Because the NEL has only been used to support two editions of the DGAC Scientific Report, the only opportunity to update systematic reviews conducted previously by the NEL was in the 2015 DGAC. In one instance, the update combined two questions into one and expanded the terminology around the exposure of interest in the search to broaden the scope of the systematic review, while keeping the target population and outcomes the same. In the other instances, the same systematic review was repeated with updated search dates for the purpose of capturing articles published after the original systematic review was conducted. Updates of NEL systematic reviews were conducted and documented according to NEL de novo systematic review methods (HHS/USDA, 2015b). Methods for conducting an update to an existing systematic review not original to the NEL will be discussed in the assessment of existing systematic reviews, meta-analyses, and reports.
Systematic reviews can be updated to take into account new evidence since the last review was conducted. The NEL process for updating systematic reviews reflects the process for original systematic reviews, and the findings identified for conducting original systematic reviews apply also to the process for updating systematic reviews.
In the 2015 DGAC Scientific Report, a clear explanation of why a decision was made to update or not update a systematic review was not publicly available. Updating systematic reviews can be done for a number of reasons and takes several forms (AHRQ, 2014; Garner et al., 2016; Higgins and Green, 2011). In some cases, such as abstracting new data or significantly adjusting the methods used, updating a systematic review
can require more resources than conducting a de novo review. Reasons to update a systematic review could include any one or multiple of the following scenarios:
- The systematic review question to be answered and the methods to be used remain unchanged, but the review does not include recently published studies on the topic. This gap requires adding recently published studies. This approach also assumes that either the results or the abstracted data from previous systematic reviews are available so that quantitative analyses could be performed, if needed.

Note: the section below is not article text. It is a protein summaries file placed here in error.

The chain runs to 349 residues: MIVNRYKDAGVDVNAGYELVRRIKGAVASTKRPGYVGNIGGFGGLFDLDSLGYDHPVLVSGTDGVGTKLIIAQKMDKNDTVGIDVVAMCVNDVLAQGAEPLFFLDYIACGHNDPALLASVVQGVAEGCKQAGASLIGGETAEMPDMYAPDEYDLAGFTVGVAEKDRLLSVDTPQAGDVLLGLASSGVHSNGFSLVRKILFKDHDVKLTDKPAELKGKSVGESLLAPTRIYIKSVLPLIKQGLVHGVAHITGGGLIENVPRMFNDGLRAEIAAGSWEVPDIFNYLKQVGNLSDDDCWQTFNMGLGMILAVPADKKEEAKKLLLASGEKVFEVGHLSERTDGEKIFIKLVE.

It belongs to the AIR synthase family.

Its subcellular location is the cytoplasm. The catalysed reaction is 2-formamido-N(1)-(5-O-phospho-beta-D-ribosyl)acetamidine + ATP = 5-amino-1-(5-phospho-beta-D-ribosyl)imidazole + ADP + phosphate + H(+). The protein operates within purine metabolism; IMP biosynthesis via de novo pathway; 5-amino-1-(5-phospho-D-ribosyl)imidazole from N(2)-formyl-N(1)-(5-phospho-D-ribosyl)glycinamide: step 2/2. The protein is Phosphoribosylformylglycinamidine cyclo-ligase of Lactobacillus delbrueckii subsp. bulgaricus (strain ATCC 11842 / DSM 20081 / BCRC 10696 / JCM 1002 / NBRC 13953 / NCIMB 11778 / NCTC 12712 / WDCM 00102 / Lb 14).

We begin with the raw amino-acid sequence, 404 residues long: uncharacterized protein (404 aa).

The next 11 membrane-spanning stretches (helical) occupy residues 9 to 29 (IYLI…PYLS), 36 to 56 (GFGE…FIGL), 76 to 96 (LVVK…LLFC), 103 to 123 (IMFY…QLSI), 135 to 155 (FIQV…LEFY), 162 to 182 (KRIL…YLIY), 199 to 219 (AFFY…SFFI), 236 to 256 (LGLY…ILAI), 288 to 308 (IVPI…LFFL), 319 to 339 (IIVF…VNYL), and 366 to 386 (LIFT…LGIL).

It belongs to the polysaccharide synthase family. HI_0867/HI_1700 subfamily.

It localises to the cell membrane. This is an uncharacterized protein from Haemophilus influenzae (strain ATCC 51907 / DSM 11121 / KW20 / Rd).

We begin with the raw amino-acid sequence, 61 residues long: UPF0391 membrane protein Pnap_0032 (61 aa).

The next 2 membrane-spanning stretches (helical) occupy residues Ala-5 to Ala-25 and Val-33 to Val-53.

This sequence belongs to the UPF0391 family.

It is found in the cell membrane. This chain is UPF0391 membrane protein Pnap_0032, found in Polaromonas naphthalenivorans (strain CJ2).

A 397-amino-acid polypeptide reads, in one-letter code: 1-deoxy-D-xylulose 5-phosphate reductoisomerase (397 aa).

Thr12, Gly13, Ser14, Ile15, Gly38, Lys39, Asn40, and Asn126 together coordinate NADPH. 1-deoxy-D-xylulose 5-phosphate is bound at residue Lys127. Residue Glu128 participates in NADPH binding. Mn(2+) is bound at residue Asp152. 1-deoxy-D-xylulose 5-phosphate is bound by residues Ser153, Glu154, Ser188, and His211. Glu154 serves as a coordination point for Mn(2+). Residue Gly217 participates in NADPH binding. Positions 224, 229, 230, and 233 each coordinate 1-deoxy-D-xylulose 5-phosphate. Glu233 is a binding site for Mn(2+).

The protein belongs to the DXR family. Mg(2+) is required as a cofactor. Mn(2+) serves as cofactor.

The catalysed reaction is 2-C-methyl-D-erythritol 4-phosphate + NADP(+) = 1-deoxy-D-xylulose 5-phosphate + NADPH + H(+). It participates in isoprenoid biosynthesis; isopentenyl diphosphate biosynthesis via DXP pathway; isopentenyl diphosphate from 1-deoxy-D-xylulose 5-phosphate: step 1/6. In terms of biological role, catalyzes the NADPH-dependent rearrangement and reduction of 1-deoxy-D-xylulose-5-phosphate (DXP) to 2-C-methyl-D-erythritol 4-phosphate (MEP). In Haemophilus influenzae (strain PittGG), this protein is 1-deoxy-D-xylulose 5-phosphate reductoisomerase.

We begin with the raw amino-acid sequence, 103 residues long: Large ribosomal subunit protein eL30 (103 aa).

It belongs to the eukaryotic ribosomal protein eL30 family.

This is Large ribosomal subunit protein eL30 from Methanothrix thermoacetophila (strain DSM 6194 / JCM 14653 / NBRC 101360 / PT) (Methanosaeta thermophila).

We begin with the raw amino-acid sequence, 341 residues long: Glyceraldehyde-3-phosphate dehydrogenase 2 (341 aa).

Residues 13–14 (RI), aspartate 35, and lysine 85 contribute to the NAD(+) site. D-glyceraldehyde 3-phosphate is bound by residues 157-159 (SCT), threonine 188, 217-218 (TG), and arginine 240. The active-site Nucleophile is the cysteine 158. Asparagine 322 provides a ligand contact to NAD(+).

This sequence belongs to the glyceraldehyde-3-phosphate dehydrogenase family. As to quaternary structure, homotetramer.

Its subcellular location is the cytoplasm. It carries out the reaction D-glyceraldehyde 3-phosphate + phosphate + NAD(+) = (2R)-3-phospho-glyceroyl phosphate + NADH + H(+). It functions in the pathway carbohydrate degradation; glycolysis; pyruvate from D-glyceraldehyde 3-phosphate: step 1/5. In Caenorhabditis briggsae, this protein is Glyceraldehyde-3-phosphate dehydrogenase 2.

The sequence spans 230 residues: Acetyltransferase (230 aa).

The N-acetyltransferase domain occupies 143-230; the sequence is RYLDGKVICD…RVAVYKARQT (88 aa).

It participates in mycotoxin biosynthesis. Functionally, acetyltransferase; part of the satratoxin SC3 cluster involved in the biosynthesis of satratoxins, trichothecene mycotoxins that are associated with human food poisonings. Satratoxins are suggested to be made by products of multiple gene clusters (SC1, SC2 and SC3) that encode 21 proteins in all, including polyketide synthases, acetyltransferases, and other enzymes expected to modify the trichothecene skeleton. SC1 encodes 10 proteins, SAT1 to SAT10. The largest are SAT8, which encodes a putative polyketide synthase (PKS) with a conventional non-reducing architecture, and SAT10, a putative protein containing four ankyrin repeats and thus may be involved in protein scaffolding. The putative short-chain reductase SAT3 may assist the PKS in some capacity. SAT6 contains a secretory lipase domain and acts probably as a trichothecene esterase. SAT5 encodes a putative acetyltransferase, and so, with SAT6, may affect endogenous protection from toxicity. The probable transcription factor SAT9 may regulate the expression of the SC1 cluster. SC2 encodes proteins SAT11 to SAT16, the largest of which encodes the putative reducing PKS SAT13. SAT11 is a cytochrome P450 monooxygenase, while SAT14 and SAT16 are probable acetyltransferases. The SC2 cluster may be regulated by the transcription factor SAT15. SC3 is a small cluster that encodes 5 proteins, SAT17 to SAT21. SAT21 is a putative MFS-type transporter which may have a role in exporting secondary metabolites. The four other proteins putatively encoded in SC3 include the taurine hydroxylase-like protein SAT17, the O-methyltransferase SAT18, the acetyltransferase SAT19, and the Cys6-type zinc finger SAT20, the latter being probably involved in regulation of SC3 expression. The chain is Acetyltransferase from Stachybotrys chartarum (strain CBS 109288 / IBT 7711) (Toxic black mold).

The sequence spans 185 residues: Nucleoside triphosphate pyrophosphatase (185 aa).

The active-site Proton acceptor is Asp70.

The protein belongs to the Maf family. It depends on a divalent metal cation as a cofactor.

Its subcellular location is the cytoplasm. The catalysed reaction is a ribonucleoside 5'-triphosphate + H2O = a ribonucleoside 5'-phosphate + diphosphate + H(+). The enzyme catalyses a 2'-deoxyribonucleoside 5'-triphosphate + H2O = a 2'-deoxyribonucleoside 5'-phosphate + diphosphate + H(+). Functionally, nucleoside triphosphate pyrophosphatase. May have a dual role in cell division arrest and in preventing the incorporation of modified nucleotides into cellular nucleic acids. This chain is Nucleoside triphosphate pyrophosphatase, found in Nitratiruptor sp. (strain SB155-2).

- If the systematic review question is changed (different from an existing systematic review), it may require abstracting new data from publications used in previous systematic reviews. An outcome of interest or metric may also change (e.g., measurement of dietary intake). In this case, a new search may or may not be needed.
- Methods used in systematic reviews also evolve (e.g., grading of evidence, the use of different types of self-reported dietary data); adhering to the latest standards in performing an update sometimes requires using data abstracted from primary publications in a previous systematic review.
It was not clear why the 2015 DGAC chose to update some systematic reviews and not others. Updates of NEL systematic reviews generally ought to be conducted on a needs-based approach and in accordance with the NEL systematic review protocol for de novo systematic reviews. Regardless of the reason to update a systematic review, an update needs to consider all relevant research. Updating a systematic review may require collecting additional data or performing new analyses. As a result, newly published studies may be added or previously included studies may be excluded based on refined methods. This includes previously appraised research, because advances in knowledge about mechanisms of action, interactions of nutrients, or other factors that affect the outcome may reflect new understandings and could be integrated into a new conclusion statement.
Because new information and publications often drive updates, ongoing surveillance of literature is necessary to keep systematic reviews up to date and minimize duplication of efforts. Ongoing surveillance can also identify existing systematic reviews that may replace the need to conduct an update of a systematic review.
Many groups around the world are now conducting systematic reviews, often on the same topic. Because systematic reviews require significant amounts of time, expertise, and costs to conduct, a search should be made to identify existing and ongoing systematic reviews before a new systematic review is undertaken. With limited resources, it would be advantageous to leverage existing systematic reviews, meta-analyses, and reports to minimize unnecessary replication of efforts and to share results with others.